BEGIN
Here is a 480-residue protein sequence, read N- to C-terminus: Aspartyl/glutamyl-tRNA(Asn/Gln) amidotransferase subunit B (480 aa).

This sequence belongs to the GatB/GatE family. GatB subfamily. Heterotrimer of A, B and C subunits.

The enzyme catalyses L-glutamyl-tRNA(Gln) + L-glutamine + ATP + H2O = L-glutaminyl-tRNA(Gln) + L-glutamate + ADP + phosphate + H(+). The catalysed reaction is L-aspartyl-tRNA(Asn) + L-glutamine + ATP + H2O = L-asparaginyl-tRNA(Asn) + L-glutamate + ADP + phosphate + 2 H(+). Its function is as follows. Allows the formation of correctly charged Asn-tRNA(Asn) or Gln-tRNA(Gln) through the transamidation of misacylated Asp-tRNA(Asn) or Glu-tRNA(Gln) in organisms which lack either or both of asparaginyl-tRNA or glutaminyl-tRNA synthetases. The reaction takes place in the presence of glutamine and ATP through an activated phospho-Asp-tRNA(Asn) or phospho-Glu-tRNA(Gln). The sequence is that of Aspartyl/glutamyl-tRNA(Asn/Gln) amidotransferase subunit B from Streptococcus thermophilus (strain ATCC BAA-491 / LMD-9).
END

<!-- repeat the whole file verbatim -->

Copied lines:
Here is a 480-residue protein sequence, read N- to C-terminus: Aspartyl/glutamyl-tRNA(Asn/Gln) amidotransferase subunit B (480 aa).

This sequence belongs to the GatB/GatE family. GatB subfamily. Heterotrimer of A, B and C subunits.

The enzyme catalyses L-glutamyl-tRNA(Gln) + L-glutamine + ATP + H2O = L-glutaminyl-tRNA(Gln) + L-glutamate + ADP + phosphate + H(+). The catalysed reaction is L-aspartyl-tRNA(Asn) + L-glutamine + ATP + H2O = L-asparaginyl-tRNA(Asn) + L-glutamate + ADP + phosphate + 2 H(+). Its function is as follows. Allows the formation of correctly charged Asn-tRNA(Asn) or Gln-tRNA(Gln) through the transamidation of misacylated Asp-tRNA(Asn) or Glu-tRNA(Gln) in organisms which lack either or both of asparaginyl-tRNA or glutaminyl-tRNA synthetases. The reaction takes place in the presence of glutamine and ATP through an activated phospho-Asp-tRNA(Asn) or phospho-Glu-tRNA(Gln). The sequence is that of Aspartyl/glutamyl-tRNA(Asn/Gln) amidotransferase subunit B from Streptococcus thermophilus (strain ATCC BAA-491 / LMD-9).